Compared: Fortnite on the iPhone XR versus Note 9
Fortnite continues to be a wildly popular mobile game, but while it has been shown to be a great game to play on the iPhone XS Max by AppleInsider, it has yet to be put through its paces on the iPhone XR. As a recent Fortnite update enabled the 60 frames per second option on iOS, now is the ideal time to see how the cheaper iPhone option for 2018 fares against the Samsung Galaxy Note 9.
The update to 60 frames per second is a big deal, since Fortnite Battle Royale is extremely competitive, and the higher refresh rate helps the game keep up with the rapid movements of players. In a game where knowing where things are is half the battle, a higher framerate provides a bit more useful data to users as things may be visible a frame earlier than those playing at 30 frames per second.
By comparison, the Nintendo Switch is still limited to only 30 frames per second. Yes, it's only $300, but if you already own of the new iPhones, you're getting better performance and refresh rate than the Switch, but you're obviously not getting the physical controls.
Android phones are still stuck at 30 frames per second as well, including Samsung's powerful Note 9, so it was decided to play Fortnite on both the iPhone XR and the Note 9 to see which phone offers a better gaming experience.
For testing, both phones started at 100 percent battery life with brightness turned up to the maximum level as well. Bluetooth is turned off, and all of the background apps are also closed on each device.
iPhone XR at 60 FPS
On the iPhone XR, the frames per second was set to 60, but notably the graphics only go as far as "High" in the settings, with the "Epic" graphics option still greyed out for some reason.
In the game, the higher refresh rate is instantly noticeable, with everything incredibly smooth, with no choppiness or motion blur at all. Running the game at 60 frames per second takes twice the graphical performance compared to 30 FPS, therefore needing more processing power to pull off, and there were not any sightings of dropped frames at all.
One issue we noticed was that the screen would randomly dim, and it sometimes would take a few minutes before it would go back it's maximum brightness like we originally had it. Apart from that, everything was perfect.
The phone felt great to hold, whereas the iPhone X and XS felt a little bit small. The XS Max, on the other hand, felt a little bit too big and uncomfortable to use. The XR is a perfect middle-ground.
For the displays themselves, I personally feel the iPhone X and XS are too small for a game like Fortnite. The iPhone XR looks great but the iPhone XS Max is really where it's at if you want to play mobile games.
Throughout all of the gameplay, Fortnite ran incredibly smooth with no hiccups or dropped frames, and after around 45 minutes of gameplay, the battery life dropped from 100 percent to 76 percent, which isn't too bad considering the power-demand of running the game at 60 frames per second.
Samsung Galaxy Note 9 at 30 FPS
Moving onto the Note 9, we instantly noticed the difference in frame rate. It may not be as bad if you haven't experienced it at 60 frames per second, but once you have, it's extremely obvious. It's difficult to get over how choppy it looked at 30 frames per second.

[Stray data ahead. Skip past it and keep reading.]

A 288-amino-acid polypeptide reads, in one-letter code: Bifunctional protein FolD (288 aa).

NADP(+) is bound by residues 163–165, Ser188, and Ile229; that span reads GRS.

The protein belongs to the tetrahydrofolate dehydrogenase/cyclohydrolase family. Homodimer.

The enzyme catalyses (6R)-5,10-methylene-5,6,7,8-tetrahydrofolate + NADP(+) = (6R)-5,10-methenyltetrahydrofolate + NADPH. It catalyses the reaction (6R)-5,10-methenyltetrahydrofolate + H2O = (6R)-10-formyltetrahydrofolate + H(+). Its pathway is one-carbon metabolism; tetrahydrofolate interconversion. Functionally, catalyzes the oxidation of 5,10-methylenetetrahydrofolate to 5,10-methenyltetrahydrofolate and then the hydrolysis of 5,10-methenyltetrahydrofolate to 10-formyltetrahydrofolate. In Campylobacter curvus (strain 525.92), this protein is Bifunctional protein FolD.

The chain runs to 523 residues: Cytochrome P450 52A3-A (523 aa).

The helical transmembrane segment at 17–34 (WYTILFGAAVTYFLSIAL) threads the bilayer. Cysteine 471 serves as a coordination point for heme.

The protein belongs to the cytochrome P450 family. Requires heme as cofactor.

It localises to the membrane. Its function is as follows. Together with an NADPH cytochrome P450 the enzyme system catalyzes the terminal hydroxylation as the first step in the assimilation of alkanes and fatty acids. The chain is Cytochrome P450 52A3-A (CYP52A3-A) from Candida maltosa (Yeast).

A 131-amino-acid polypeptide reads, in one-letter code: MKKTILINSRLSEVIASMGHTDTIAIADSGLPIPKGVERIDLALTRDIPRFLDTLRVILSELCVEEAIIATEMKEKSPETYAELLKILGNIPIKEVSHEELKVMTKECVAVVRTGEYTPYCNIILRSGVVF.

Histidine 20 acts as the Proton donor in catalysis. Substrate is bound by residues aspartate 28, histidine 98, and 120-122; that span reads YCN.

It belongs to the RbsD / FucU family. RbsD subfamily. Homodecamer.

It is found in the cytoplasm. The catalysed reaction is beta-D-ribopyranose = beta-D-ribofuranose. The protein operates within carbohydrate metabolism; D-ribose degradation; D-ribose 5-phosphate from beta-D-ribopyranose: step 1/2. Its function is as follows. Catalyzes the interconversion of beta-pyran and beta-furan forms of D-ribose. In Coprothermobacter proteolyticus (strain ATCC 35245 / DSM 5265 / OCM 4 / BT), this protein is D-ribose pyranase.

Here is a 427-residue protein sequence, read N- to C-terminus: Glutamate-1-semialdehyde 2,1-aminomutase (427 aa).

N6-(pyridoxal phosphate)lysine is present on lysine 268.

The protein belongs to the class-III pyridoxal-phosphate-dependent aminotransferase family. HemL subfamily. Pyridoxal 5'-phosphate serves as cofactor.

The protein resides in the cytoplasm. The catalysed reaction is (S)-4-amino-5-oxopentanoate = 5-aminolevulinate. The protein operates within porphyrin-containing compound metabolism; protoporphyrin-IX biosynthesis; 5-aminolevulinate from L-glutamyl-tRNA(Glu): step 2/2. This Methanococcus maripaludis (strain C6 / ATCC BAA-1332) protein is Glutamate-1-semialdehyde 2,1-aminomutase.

Not only that, but we experienced drop frames multiple times throughout the gameplay session, which didn't make sense because the Note 9 is packing a pretty powerful chip. Obviously it's nowhere near as powerful as the A12 in the iPhone XR, but it should definitely be able to handle Fortnite at 30 frames per second.
I believe the dropped frame issues come from Android optimization issues, and there's a chance that it'll take quite a while to get the performance up-to-par with newer iPhones, even with updated processors and hardware.
Another issue we noticed was a lack of volume while playing Fortnite on the Note 9. It just didn't get very loud compared to how loud it gets on iOS devices. Hopefully, Epic Games will be working to fix these issues.
One thing we did like about the Note 9 was the larger screen compared to the iPhone XR, making it easier to see players in the distance and it also made the gameplay controls seem less cramped together.
After around 45 minutes of gameplay, the battery life was at 82 percent, meaning it used less power than the iPhone XR for a similar-length gameplay period.
Thanks to the 60 frames per second support on the iPhone XR, and it being able to run the game perfectly at that frame rate, the overall win goes to the iPhone XR. The difference in frame rate really makes it feel like a whole new game.
This is what mobile gaming was meant to be like, and we're finally getting a taste of it thanks to Apple's incredible A12 Bionic processor. Now we just have to wait for more game developers to start more impressive and power-demanding games so that the smartphone can finally be recognized as a viable gaming console.
Don't get me started on the A12X processor that comes in the 2018 iPad Pro. It's extremely powerful, but unfortunately Fortnite on the iPad is being held back by a lack of software support. You still can't choose the Epic graphics preset, and there's no 60 frames per second support either.
Technically, it could run the game at 120 frames per second thanks to ProMotion, but it's basically a pipe dream since the iPad Pro is the only mobile device with a 120hz display, so it wouldn't be worth it for Epic Games to put in the research for that, at least not yet.
Back to the Note 9, we're disappointed that the game experienced dropped frames even at only 30 frames per second. The hardware should be able to run it just fine, but it's being held back by optimization issues. This means that even Samsung's upcoming Galaxy S10 may experience the same issues, even with a new more powerful processor.
Deals on the iPhone XR and Samsung Note 9
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